TAMPA — An early-morning fire on Saturday destroyed one of the vestiges of the Sulphur Springs community's mid 20th century heyday as a riverside mecca for area residents and northern tourists.
The blaze, reported at 3:31 a.m., swiftly consumed much of the old Tourist Club, renamed the Historic Harbor Club when the building served as a restaurant before shutting down for good about a decade ago. In recent years the structure stood vacant.
When Tampa Fire Rescue crews arrived firefighters saw heavy smoke coming from the wooden building at 915 Grant Ave. A short time later flames shot from a window just beneath the peak of the building's rounded roof.
Firefighters entered the structure and doused flames in the main room. They evacuated after encountering more fire at the rear of the building — flames which quickly spread throughout the interior, Tampa Fire Rescue reported.
Authorities summoned additional help due to the intensity of the blaze; a total of eight engines, two ladder trucks and additional support responded to the fire, Fire Rescue officials said.
No injuries were reported.
Investigators remained at the building later Saturday morning, trying to determine what caused the fire. Then city workers moved in to demolish what remained of the heavily damaged structure, which they deemed a safety hazard, Fire Rescue officials said.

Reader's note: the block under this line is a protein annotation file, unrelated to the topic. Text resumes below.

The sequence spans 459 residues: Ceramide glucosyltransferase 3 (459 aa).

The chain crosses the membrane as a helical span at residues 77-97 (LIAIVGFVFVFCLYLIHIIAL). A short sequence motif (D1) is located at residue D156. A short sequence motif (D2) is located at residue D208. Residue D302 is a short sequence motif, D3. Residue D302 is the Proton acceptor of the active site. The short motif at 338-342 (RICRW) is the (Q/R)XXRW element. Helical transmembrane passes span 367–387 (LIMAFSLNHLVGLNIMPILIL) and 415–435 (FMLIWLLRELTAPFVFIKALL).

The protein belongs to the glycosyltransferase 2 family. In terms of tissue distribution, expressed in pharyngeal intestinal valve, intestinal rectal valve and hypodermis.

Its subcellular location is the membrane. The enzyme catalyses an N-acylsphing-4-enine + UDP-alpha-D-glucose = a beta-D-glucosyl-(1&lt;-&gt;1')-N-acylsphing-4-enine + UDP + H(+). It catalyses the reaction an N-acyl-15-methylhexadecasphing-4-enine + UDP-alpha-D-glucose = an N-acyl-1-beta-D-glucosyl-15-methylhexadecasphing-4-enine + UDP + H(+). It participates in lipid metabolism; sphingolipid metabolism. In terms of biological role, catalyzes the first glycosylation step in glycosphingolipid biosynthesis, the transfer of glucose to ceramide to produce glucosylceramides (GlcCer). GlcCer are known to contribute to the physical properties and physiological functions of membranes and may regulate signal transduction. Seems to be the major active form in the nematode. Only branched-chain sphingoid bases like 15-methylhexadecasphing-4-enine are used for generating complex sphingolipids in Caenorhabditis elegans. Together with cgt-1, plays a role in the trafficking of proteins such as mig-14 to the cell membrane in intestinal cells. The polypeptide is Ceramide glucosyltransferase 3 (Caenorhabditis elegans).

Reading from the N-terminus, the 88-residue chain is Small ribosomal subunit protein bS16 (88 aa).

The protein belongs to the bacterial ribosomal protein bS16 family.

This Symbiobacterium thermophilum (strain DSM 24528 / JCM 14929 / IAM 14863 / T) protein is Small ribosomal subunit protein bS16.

Linda Hope, a longtime Sulphur Springs resident and area historian, stood by as heavy machinery knocked down the skeletal supports that held up the building's roof. “I think it's going to take a little while to absorb it,” she said. “It's like a good friend, and then they're gone.”
The Tourist Club stood on the northern bank of the Hillsborough River, just east the Nebraska Avenue bridge. It was a Sulphur Springs fixture in the early and mid 20th century when the community was a major draw for northern visitors to Central Florida.
The club hosted dances, family reunions and community meetings, among other activities, Hope said.
Other community landmarks were the Arcade, the Springs Theater, the Tower, the Sulphur Springs swimming pool, the original river bridge and the gazebo. The main attraction, though, was the bubbling spring that drew people “from all parts of the United States to bathe in the healing waters,” according to the website of the Sulphur Springs Museum and Heritage Center.
The private Tourist Club was founded in 1937 by Michigan and Ohio tourists. The building was the group's headquarters until 1984, when the club's membership declined to the point it no longer could maintain the clubhouse. That's when it re-opened as a restaurant before eventually closing.